The U.S. sugar industry is lobbying the Bush administration to cut its funding of the World Health Organization after a recent W.H.O. report warned consumers to cut their sugar intake.
The Sugar Association, along with six other food industry groups, has requested that Health and Human Services Secretary Tommy Thompson ?use his influence to get the W.H.O. report withdrawn? before its planned release tomorrow, reports Sarah Boseley in the London-based Guardian. And in a letter to W.H.O. Director General Gro Harlem Brundtland, industry officials threatened to challenge the organization?s $406 million funding from the U.S., declaring that America?s tax dollars should not be utilized ?to support misguided, non-science-based reports which do not add to the health and well-being of Americans, much less the rest of the world.? The correspondence illustrated the industry?s resolve to ?promote and encourage new laws? that will limit future W.H.O. funding to reports ?supported by the preponderance of science.?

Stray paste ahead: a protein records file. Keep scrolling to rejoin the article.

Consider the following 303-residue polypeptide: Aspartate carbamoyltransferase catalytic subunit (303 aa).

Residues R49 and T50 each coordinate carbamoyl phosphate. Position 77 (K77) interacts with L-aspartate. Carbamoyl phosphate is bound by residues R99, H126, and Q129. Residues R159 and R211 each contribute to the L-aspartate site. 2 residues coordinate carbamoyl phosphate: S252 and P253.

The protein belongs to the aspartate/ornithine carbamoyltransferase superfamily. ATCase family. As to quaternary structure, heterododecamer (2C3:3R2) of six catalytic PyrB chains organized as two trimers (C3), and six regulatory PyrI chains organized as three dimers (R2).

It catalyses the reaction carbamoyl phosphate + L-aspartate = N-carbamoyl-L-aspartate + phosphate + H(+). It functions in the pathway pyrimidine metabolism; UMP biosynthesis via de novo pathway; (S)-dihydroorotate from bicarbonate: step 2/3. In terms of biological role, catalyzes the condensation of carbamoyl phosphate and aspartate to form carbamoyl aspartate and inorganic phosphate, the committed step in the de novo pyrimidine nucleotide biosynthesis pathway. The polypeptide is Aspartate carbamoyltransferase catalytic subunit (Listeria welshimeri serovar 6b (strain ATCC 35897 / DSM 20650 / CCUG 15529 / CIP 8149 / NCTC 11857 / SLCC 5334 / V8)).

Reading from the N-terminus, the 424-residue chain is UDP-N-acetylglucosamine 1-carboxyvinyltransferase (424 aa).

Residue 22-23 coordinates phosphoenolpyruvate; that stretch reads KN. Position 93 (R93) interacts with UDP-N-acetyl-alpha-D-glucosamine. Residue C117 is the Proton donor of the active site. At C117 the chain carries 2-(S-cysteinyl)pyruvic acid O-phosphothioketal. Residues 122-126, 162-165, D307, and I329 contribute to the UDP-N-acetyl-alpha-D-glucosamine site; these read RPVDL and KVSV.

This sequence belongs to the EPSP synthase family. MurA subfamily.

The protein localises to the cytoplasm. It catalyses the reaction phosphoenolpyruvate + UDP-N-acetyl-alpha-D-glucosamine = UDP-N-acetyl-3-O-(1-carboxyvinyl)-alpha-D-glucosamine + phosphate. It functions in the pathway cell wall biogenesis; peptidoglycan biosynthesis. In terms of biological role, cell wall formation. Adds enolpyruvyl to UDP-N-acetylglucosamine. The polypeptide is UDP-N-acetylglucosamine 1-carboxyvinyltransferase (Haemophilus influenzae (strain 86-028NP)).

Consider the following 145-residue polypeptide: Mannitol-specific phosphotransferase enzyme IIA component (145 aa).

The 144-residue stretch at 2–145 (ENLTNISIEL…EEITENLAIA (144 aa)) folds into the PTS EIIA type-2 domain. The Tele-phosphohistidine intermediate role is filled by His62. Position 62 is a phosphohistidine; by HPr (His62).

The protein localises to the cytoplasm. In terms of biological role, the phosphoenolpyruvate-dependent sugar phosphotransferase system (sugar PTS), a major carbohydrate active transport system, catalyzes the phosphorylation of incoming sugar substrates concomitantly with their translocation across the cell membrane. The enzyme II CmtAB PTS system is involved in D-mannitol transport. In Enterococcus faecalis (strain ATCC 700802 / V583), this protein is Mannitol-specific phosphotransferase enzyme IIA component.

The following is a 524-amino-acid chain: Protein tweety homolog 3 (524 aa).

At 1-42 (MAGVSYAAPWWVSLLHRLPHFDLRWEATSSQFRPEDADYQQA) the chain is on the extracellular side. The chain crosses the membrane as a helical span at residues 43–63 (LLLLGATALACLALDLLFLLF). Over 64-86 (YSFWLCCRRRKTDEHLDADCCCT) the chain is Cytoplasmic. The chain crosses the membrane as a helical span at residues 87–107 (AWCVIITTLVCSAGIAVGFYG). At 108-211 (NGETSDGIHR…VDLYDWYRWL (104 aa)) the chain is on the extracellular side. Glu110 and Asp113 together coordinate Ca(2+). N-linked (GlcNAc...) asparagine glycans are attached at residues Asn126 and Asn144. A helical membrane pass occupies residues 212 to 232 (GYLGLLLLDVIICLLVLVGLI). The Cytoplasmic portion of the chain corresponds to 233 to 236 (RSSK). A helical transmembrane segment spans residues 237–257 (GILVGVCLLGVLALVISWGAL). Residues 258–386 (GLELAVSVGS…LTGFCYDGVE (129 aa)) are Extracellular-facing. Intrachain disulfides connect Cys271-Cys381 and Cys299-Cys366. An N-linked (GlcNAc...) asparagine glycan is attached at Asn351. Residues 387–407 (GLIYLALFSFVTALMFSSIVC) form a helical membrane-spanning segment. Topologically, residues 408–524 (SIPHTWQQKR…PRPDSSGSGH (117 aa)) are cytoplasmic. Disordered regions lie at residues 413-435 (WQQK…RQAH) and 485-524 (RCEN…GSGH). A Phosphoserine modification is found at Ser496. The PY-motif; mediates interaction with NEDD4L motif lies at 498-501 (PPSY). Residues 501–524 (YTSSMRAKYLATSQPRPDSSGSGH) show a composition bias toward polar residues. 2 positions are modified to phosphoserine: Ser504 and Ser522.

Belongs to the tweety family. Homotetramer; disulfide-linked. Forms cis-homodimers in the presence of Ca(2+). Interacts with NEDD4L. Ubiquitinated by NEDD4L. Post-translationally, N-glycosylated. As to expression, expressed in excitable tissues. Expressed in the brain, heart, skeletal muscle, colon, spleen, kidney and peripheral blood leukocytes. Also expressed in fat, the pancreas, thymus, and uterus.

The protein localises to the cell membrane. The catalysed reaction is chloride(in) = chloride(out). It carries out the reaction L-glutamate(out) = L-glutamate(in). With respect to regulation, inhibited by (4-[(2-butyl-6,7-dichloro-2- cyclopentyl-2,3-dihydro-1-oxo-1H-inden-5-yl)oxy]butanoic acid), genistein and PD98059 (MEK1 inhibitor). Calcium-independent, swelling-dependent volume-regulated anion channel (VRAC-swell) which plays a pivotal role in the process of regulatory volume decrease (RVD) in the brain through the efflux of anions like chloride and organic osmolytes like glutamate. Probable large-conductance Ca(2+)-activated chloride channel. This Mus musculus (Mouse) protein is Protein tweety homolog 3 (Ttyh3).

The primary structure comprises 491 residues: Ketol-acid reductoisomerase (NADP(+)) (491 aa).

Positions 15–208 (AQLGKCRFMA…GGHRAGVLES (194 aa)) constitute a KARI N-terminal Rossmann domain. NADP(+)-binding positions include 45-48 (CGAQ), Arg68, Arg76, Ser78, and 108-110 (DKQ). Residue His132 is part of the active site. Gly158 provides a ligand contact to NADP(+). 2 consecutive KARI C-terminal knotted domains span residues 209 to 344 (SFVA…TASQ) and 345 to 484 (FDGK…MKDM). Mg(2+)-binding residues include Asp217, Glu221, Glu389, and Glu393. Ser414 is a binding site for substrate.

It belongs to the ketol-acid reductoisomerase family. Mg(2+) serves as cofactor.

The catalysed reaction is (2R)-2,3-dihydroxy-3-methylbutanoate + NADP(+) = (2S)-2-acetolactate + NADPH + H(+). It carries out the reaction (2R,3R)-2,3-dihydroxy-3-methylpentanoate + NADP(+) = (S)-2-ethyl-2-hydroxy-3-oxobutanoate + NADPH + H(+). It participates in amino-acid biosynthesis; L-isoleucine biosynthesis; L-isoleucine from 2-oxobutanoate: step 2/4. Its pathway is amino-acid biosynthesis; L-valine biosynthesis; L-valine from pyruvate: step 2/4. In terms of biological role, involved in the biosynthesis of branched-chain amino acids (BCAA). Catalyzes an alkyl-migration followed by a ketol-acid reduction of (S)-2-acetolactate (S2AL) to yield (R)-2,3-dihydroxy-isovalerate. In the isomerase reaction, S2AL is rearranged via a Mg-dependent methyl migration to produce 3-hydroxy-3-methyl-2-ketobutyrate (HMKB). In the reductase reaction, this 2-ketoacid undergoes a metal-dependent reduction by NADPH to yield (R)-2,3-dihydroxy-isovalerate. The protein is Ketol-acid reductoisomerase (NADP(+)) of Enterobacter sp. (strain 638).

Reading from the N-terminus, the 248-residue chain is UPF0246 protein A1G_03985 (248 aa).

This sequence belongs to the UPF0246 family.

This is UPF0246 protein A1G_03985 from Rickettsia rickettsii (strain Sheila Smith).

The report advises that ?sugar should account for no more that 10 percent of a healthy diet,? a view industry executives say is ?scientfically flawed.? They insist that one-quarter of a healthy diet can ?safely consist of sugar.? The W.H.O. figure is based on the recommendations of international nutritional experts. Sugar industry statistics are supported by research from International Life Sciences Institute, an organization founded by Coca-Cola, Pepsi, General Foods, Kraft, and Procter & Gamble, and a recent report by the independent Institute of Medicine. But in a letter last week to Secretary Thompson, institute president Harvey Fineberg said that industry leaders had misinterpreted the report, which he said did not make a sugar intake recommendation. The controversy is only the latest in a 13-year battle between scientists and the sugar industry. In 1990 the W.H.O. International Obesity Taskforce recommended the same 10 percent sugar intake, and the World Sugar Organization responded with a massive lobbying effort, convincing 40 ambassadors to challenge the report, as it would ?do irreparable damage to countries in the developing world.? In 2000, Aubrey Sheiham, professor of dental public health at University College, London, Medical School, was asked to help create an EC guideline called Eurodiet. ?The sugar people said that if the 10 percent [limit] was in, the whole report would be blocked,? he recalls. In they end, the committee agreed to a compromise stating that the 10 percent figure was equivalent to eating sugar no more than four times a day.